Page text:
Spotlight on Oil and Gas

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For Clients and Friends of the firm, Baker Botts' Energy Litigation Team has identified some key issues and trends in the oil and gas sector that we think you should know about. Please feel free to reach out to the relevant team members if you have any questions about any of the issues and trends discussed below.

 

 

KEY ISSUE

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1.

Increasing risk for private equity energy firms. The traditional model for private equity energy firms has been to acquire acreage and other oil and gas assets in valuable plays like the Permian Basin and Eagle Ford Shale play in Texas and quickly flip them to large, often publicly-traded oil and gas producers. By avoiding significant development activity, such as drilling expensive horizontal wells, private equity firms were able to generate relatively high rates of return. More recently, private equity firms have been under pressure to concretely demonstrate the value of their assets, for example in the form of drilling numerous revenue-generating wells, before placing them on the auction block for larger producers to purchase. In turn, this has required such firms to hold on to these assets for longer periods of time, thereby exposing them to greater risks, such as from third party dealings with contractors, vendors, and even the underlying mineral rights’ owners. In a sense, we are seeing a merging of the private equity energy model toward the traditional oil and gas producer model. With that, we expect that private equity energy firms will face increased exposure to the full array of oil and gas disputes.

Meghan McElvy Photo 

Meghan Dawson McElvy

2.

Allocation disputes. Fieldwide development adds complexity to the allocation of royalties. As operators shift to longer horizontal wells across multiple leases and units, production and royalty allocation continues to present complex litigation issues. Shale development gives rise to various open questions about regulatory compliance, specialized lease provisions, and how royalties should be calculated across various leases when production is aggregated at surface processing and storage facilities. Sophisticated lessors are challenging industry standards and methods for the allocation of production and royalties.

Louis Layrisson Photo 

Louie Layrisson III

3.

Local regulation of oil and gas activities. Oil and gas producing states continue to take differing approaches to local regulation of oil and gas activities. In 2015, Texas lawmakers clarified through HB40 that local regulation of oil and gas activities is generally preempted by state regulation, subject to several narrow exceptions. In Colorado, however, the governor signed SB19-181 into law on April 16, 2019, which allows local government entities to impose broad regulation of oil and gas activities. Even in states like Texas, however, local government entities have imposed numerous ordinances that, combined, result in the regulation of oil and gas activities that HB40 was intended to preempt. In Colorado, lawmakers are working through a rulemaking to implement SB19-181, and the effect local regulation will have on oil and gas activities remains to be seen. We stay on top of this ongoing debate between oil and gas regulation at the state v. local level and advise clients as to their options under both.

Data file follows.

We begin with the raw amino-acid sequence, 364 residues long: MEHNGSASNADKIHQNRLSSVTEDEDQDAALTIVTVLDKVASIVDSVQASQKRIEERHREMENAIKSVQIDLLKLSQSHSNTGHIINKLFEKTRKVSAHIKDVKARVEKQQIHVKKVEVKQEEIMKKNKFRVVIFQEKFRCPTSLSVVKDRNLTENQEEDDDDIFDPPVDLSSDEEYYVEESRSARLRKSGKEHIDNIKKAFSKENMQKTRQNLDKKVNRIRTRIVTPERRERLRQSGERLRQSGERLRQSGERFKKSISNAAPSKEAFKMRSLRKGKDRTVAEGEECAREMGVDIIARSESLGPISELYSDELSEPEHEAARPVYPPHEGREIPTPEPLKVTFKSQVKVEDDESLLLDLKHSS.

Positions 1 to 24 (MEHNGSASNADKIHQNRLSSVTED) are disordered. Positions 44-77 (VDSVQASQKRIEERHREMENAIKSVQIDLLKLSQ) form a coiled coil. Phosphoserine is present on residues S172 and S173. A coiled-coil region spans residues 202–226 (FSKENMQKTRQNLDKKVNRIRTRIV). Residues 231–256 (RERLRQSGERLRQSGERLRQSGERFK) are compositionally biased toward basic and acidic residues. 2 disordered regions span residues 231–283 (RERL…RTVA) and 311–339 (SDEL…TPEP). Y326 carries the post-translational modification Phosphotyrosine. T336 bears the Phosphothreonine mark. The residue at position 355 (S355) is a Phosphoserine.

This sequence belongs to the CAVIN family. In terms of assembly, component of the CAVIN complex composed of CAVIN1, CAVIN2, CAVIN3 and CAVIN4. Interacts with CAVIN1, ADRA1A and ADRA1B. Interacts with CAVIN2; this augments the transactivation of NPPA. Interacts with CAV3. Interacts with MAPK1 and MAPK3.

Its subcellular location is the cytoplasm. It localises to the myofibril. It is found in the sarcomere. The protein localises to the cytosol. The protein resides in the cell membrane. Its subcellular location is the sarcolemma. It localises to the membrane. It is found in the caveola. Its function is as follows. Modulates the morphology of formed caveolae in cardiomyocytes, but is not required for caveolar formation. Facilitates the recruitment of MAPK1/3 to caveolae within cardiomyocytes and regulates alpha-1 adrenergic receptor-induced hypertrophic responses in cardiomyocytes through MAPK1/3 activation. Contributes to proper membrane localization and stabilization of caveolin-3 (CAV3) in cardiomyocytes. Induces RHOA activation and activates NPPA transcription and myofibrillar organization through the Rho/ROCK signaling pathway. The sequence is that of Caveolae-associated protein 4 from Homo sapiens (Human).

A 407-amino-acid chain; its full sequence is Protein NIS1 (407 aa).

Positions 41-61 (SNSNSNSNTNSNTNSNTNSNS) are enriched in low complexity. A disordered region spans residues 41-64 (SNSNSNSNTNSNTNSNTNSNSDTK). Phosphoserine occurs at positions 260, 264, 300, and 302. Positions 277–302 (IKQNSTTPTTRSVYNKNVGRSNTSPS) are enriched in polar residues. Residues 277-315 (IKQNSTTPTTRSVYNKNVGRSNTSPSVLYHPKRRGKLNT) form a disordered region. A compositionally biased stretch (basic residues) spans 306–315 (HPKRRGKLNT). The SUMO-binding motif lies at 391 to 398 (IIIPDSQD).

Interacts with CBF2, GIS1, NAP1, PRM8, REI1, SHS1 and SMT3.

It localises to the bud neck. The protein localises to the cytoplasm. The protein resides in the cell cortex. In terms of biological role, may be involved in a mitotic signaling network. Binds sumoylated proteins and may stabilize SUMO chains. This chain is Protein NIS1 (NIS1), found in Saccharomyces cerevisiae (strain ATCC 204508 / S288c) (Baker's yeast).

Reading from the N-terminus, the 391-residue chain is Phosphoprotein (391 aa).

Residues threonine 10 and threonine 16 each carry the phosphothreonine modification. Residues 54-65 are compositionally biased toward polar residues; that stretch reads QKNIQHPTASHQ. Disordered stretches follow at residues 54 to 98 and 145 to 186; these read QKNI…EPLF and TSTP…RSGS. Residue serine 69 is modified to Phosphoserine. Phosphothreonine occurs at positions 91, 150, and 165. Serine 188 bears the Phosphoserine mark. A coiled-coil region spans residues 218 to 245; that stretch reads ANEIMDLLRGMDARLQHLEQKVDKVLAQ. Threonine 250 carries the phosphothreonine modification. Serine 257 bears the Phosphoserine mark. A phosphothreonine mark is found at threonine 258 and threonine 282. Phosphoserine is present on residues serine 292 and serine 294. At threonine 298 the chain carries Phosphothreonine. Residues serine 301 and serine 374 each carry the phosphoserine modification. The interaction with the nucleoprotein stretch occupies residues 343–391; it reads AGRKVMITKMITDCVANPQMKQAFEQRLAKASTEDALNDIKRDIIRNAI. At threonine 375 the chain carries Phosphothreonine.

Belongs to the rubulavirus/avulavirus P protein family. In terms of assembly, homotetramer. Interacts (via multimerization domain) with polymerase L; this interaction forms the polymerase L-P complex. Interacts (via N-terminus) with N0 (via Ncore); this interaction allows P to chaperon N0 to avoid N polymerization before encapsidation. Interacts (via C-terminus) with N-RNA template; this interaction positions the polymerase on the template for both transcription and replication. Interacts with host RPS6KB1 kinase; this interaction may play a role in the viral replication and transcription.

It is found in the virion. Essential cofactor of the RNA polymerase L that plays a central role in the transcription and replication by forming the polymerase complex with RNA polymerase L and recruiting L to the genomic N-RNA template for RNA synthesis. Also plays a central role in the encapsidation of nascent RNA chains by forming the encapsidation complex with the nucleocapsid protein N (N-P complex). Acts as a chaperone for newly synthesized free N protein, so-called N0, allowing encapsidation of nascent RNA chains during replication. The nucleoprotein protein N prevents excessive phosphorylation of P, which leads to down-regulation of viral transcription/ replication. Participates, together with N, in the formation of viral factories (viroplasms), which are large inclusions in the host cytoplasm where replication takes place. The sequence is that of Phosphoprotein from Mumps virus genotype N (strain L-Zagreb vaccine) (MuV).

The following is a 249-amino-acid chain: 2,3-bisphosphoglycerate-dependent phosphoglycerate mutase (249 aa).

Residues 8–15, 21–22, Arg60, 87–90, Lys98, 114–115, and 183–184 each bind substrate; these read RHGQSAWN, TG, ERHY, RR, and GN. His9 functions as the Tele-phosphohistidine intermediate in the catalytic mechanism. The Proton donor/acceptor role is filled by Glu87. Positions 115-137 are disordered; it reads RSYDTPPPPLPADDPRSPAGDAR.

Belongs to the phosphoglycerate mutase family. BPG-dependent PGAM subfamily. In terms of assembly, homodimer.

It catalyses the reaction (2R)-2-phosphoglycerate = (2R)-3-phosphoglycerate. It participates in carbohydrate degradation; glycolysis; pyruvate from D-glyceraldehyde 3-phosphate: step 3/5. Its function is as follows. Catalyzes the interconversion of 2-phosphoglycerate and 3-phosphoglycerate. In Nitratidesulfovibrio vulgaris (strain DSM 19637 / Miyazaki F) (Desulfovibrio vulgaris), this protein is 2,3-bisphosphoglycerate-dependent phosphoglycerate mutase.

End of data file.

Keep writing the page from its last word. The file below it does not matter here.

Jason Newman Photo 

Jason Newman

4.

Joint Operating Agreement disputes. A Joint Operating Agreement (“JOA”) can function well when operators and non-operators get along, but when relations sour parties will need to return to the original contracting document to determine their respective rights. These agreements are often based on either the 1982 or 1989 American Association of Professional Landmen form operating agreements—which, under Texas law, offer two different standards for the conduct of operators. Under the 1989 form JOA, an operator is not liable for its acts under the JOA—including a breach of the contract—unless its conduct rises to the level of gross negligence or willful misconduct. Knowing these standards helps us advise clients in a variety of situations, from litigation disputes between operators and non-operators to issues arising between buyers and sellers in share purchase agreements.

Elizabeth Furlow 

Liz Furlow

5.